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Tombstone Territory is an American Western series starring Pat Conway and Richard Eastham. The series' first two seasons aired on ABC from 1957 to 1959. The first season was sponsored by Bristol-Myers (consumer products) and the second season by Lipton (tea/soup) and Philip Morris (Marlboro cigarettes). The third and final season aired in syndication from 1959 until 1960. The program was produced by Ziv Television.

Series background

This program took place in the boom town of Tombstone, Arizona Territory, one of the Old West's most notorious towns and the site of the shootout known as the Gunfight at the O.K. Corral. Located south of Tucson, Tombstone was then known by the sobriquet "the town too tough to die." The program's theme song, "Whistle Me Up a Memory", was written by William M. Backer and performed by Jimmy Blaine.

The series did not deal with real characters in the history of Tombstone in the 1880s, such as Wyatt Earp, Doc Holliday, or the Clanton gang. It was about fictional characters in the American Southwest. The first episode opens, according to the narrator, on August 4, 1881. Conway played Sheriff Clay Hollister. Eastham, the only other actor besides Conway to appear in all the episodes, played Harris Claibourne, editor of The Tombstone Epitaph (an actual newspaper that still exists in limited form). Eastham, originally a singer in opera and on Broadway, also narrated the series in a deep baritone voice, describing each episode as an actual report from the newspaper's archives.

The Ziv TV series aired on Wednesdays on ABC in the 1957-1958 season opposite Robert Young's sitcom Father Knows Best, then broadcast on NBC. It was returned to the ABC schedule for 12 new episodes on March 13, 1959, followed by summer rebroadcasts. It replaced the first season of Charles Bronson's Man with a Camera on Friday evenings at the 9:00 Eastern time slot, preceding the popular detective series 77 Sunset Strip. After the network run, Tombstone Territory was placed in syndication and ran mostly outside prime time in selected markets until it ceased production. Conway and Eastham appeared in all 91 episodes.

Veteran actor Gerald Mohr had portrayed Doc Holliday the previous year in a first-season episode of the television series Maverick starring James Garner and titled "The Quick and the Dead", and Mohr reprised his colorfully sardonic performance as the legendary gunfighter in the first-season Tombstone Territory episode titled "Doc Holliday in Durango", initially broadcast in 1958.

The ending credits indicate, "This series is produced with the full cooperation of Clayton A. Smith, Editor of the The Tombstone Epitaph and D'Estell Iszard, Historian".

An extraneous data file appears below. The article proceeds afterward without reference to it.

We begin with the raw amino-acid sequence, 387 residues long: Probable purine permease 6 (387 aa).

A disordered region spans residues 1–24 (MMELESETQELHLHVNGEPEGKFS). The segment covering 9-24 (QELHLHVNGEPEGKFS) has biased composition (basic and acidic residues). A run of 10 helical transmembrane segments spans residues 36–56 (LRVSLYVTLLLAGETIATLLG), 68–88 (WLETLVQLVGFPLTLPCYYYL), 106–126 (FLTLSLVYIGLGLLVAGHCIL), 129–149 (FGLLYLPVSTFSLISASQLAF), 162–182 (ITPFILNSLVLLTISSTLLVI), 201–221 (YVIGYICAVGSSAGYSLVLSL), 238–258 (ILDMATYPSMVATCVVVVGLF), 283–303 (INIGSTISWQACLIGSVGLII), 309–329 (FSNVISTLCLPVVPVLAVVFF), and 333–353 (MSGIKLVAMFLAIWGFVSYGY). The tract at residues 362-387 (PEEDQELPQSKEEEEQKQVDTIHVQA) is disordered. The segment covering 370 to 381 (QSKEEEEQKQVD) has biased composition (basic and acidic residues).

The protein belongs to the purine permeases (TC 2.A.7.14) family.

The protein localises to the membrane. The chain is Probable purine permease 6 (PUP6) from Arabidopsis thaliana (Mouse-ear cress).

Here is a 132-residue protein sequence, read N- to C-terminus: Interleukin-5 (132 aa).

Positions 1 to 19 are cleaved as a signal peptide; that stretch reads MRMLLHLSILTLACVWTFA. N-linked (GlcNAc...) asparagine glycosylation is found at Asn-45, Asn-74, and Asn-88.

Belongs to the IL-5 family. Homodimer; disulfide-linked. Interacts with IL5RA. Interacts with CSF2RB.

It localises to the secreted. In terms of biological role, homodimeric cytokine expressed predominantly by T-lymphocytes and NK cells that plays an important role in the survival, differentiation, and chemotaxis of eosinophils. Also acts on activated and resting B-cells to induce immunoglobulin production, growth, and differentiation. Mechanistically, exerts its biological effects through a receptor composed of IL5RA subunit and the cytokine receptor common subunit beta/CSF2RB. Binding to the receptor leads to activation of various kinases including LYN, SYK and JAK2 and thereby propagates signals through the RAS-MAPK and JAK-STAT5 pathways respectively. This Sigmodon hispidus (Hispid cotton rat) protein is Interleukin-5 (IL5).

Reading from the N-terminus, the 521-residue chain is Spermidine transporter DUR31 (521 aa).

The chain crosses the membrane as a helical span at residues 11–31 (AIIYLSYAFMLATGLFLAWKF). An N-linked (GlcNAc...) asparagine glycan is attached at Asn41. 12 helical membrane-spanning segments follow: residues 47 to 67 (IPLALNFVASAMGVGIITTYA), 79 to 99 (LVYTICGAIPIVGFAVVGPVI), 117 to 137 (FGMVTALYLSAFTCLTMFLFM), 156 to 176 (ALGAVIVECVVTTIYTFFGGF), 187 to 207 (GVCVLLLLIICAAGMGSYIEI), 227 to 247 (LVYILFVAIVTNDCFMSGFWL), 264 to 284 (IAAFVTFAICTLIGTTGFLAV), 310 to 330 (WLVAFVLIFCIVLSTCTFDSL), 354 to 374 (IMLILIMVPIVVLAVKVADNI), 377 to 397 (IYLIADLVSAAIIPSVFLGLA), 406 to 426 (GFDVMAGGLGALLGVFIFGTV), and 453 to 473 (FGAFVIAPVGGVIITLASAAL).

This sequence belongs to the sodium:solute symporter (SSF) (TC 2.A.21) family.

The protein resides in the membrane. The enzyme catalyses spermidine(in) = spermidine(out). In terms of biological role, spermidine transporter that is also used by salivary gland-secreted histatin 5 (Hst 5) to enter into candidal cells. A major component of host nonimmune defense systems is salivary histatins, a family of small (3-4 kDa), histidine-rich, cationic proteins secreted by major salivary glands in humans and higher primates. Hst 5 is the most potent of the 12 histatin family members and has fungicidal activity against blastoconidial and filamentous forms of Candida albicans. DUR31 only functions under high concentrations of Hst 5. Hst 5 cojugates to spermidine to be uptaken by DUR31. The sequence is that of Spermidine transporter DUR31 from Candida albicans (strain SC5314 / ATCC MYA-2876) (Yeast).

S1, Ep5 A Bullet for an Editor 13 Nov. 1957

March 24, 1884 - Gambler Raoul de Moreney arrives on the stage and soon finds himself accused of card cheating at the saloon. Harris Claibourne does some digging and discovers that he's a well known card hustler and has killed numerous men in dueling matches. When confronted, Harris refuses to retract the story and is challenged by Raoul to a duel. Can Hollister find a way to save his friend and stop the killings?

Far easier to shake hands sooner. 

A duel is an arranged engagement in combat between two people, with matched weapons, in accordance with agreed-upon rules.

During the 17th and 18th centuries (and earlier), duels were mostly fought with swords (the rapier, and later the small sword), but beginning in the late 18th century in England, duels were more commonly fought using pistols. Fencing and pistol duels continued to co-exist throughout the 19th century.

The duel was based on a code of honor. Duels were fought not so much to kill the opponent as to gain "satisfaction", that is, to restore one's honor by demonstrating a willingness to risk one's life for it, and as such the tradition of dueling was originally reserved for the male members of nobility; however, in the modern era, it extended to those of the upper classes generally. On occasion, duels with pistols or swords were fought between women.

Legislation against dueling goes back to the medieval period. The Fourth Council of the Lateran (1215) outlawed duels,[3] and civil legislation in the Holy Roman Empire against dueling was passed in the wake of the Thirty Years' War. From the early 17th century, duels became illegal in the countries where they were practiced. Dueling largely fell out of favor in England by the mid-19th century and in Continental Europe by the turn of the 20th century. Dueling declined in the Eastern United States in the 19th century and by the time the American Civil War broke out, dueling had begun to wane even in the South.[5] Public opinion, not legislation, caused the change. Research has linked the decline of dueling to increases in state capacity.


Posted by George Freund on December 1, 2021 at 9:22 PM 161 Views